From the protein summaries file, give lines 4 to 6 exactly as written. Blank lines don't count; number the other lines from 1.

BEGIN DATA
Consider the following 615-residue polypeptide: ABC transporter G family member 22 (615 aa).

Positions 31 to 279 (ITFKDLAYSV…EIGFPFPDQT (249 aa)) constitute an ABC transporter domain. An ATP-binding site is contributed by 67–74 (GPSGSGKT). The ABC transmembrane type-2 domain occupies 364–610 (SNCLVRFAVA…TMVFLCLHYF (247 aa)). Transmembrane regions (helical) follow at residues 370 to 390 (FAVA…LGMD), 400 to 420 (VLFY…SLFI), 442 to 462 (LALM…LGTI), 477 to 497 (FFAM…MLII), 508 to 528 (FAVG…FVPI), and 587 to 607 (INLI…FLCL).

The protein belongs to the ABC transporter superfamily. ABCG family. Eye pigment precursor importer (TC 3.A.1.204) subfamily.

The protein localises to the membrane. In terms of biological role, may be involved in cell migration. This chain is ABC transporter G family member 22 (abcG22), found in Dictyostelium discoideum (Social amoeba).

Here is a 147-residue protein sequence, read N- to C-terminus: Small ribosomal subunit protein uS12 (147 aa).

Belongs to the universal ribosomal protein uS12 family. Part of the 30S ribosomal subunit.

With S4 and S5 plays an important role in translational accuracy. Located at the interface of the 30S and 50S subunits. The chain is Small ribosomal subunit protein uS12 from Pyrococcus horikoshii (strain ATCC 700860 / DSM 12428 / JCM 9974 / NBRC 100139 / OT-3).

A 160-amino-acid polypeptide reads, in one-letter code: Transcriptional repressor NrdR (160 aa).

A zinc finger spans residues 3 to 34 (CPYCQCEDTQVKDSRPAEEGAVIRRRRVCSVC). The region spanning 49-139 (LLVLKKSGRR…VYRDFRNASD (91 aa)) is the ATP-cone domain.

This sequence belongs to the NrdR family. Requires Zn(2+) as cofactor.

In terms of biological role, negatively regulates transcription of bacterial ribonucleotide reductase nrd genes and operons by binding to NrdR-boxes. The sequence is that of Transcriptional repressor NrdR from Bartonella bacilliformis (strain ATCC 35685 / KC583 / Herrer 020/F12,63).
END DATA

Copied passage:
The protein localises to the membrane. In terms of biological role, may be involved in cell migration. This chain is ABC transporter G family member 22 (abcG22), found in Dictyostelium discoideum (Social amoeba).

Here is a 147-residue protein sequence, read N- to C-terminus: Small ribosomal subunit protein uS12 (147 aa).

Belongs to the universal ribosomal protein uS12 family. Part of the 30S ribosomal subunit.